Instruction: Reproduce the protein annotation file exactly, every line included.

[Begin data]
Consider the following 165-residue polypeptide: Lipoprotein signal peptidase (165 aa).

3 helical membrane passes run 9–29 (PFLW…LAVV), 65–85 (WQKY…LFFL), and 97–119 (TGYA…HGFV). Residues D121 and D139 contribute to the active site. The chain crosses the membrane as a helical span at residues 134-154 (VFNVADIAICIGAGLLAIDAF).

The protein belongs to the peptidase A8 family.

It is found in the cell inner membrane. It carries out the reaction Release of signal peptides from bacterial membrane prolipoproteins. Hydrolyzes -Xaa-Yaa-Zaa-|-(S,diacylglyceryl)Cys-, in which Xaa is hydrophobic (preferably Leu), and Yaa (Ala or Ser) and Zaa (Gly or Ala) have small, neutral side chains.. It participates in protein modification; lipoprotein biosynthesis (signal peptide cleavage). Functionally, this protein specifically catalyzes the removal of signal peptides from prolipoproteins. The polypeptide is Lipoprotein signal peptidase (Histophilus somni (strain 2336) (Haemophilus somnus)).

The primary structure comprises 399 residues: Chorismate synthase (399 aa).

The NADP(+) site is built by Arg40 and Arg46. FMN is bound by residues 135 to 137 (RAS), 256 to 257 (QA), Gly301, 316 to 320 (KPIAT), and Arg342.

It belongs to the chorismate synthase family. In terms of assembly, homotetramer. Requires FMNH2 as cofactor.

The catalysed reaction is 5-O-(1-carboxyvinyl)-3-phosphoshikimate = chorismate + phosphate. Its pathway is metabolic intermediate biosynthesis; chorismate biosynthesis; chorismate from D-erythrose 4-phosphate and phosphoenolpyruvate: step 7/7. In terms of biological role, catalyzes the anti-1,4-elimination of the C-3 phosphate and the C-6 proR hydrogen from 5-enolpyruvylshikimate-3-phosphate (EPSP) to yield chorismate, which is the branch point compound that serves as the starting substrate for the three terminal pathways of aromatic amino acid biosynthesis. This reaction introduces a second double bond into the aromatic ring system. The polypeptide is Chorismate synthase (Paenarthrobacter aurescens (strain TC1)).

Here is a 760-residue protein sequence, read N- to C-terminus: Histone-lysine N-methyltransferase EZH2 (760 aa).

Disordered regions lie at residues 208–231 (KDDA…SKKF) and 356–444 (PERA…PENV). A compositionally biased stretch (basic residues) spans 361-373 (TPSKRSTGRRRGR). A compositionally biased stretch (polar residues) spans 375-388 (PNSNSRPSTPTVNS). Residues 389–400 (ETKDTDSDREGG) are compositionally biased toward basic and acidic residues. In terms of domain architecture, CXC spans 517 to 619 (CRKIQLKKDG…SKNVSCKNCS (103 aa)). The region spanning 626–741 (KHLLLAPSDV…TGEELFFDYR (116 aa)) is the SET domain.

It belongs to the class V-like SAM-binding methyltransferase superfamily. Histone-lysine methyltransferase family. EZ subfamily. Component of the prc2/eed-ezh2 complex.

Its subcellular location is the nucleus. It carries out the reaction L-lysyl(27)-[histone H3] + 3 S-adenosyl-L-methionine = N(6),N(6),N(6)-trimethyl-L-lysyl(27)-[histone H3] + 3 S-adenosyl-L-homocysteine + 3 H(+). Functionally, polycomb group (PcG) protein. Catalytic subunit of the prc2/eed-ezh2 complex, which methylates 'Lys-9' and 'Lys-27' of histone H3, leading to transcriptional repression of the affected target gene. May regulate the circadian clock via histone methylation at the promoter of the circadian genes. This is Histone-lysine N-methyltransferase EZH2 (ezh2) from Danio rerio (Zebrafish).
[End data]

Consider the following 165-residue polypeptide: Lipoprotein signal peptidase (165 aa).

3 helical membrane passes run 9–29 (PFLW…LAVV), 65–85 (WQKY…LFFL), and 97–119 (TGYA…HGFV). Residues D121 and D139 contribute to the active site. The chain crosses the membrane as a helical span at residues 134-154 (VFNVADIAICIGAGLLAIDAF).

The protein belongs to the peptidase A8 family.

It is found in the cell inner membrane. It carries out the reaction Release of signal peptides from bacterial membrane prolipoproteins. Hydrolyzes -Xaa-Yaa-Zaa-|-(S,diacylglyceryl)Cys-, in which Xaa is hydrophobic (preferably Leu), and Yaa (Ala or Ser) and Zaa (Gly or Ala) have small, neutral side chains.. It participates in protein modification; lipoprotein biosynthesis (signal peptide cleavage). Functionally, this protein specifically catalyzes the removal of signal peptides from prolipoproteins. The polypeptide is Lipoprotein signal peptidase (Histophilus somni (strain 2336) (Haemophilus somnus)).

The primary structure comprises 399 residues: Chorismate synthase (399 aa).

The NADP(+) site is built by Arg40 and Arg46. FMN is bound by residues 135 to 137 (RAS), 256 to 257 (QA), Gly301, 316 to 320 (KPIAT), and Arg342.

It belongs to the chorismate synthase family. In terms of assembly, homotetramer. Requires FMNH2 as cofactor.

The catalysed reaction is 5-O-(1-carboxyvinyl)-3-phosphoshikimate = chorismate + phosphate. Its pathway is metabolic intermediate biosynthesis; chorismate biosynthesis; chorismate from D-erythrose 4-phosphate and phosphoenolpyruvate: step 7/7. In terms of biological role, catalyzes the anti-1,4-elimination of the C-3 phosphate and the C-6 proR hydrogen from 5-enolpyruvylshikimate-3-phosphate (EPSP) to yield chorismate, which is the branch point compound that serves as the starting substrate for the three terminal pathways of aromatic amino acid biosynthesis. This reaction introduces a second double bond into the aromatic ring system. The polypeptide is Chorismate synthase (Paenarthrobacter aurescens (strain TC1)).

Here is a 760-residue protein sequence, read N- to C-terminus: Histone-lysine N-methyltransferase EZH2 (760 aa).

Disordered regions lie at residues 208–231 (KDDA…SKKF) and 356–444 (PERA…PENV). A compositionally biased stretch (basic residues) spans 361-373 (TPSKRSTGRRRGR). A compositionally biased stretch (polar residues) spans 375-388 (PNSNSRPSTPTVNS). Residues 389–400 (ETKDTDSDREGG) are compositionally biased toward basic and acidic residues. In terms of domain architecture, CXC spans 517 to 619 (CRKIQLKKDG…SKNVSCKNCS (103 aa)). The region spanning 626–741 (KHLLLAPSDV…TGEELFFDYR (116 aa)) is the SET domain.

It belongs to the class V-like SAM-binding methyltransferase superfamily. Histone-lysine methyltransferase family. EZ subfamily. Component of the prc2/eed-ezh2 complex.

Its subcellular location is the nucleus. It carries out the reaction L-lysyl(27)-[histone H3] + 3 S-adenosyl-L-methionine = N(6),N(6),N(6)-trimethyl-L-lysyl(27)-[histone H3] + 3 S-adenosyl-L-homocysteine + 3 H(+). Functionally, polycomb group (PcG) protein. Catalytic subunit of the prc2/eed-ezh2 complex, which methylates 'Lys-9' and 'Lys-27' of histone H3, leading to transcriptional repression of the affected target gene. May regulate the circadian clock via histone methylation at the promoter of the circadian genes. This is Histone-lysine N-methyltransferase EZH2 (ezh2) from Danio rerio (Zebrafish).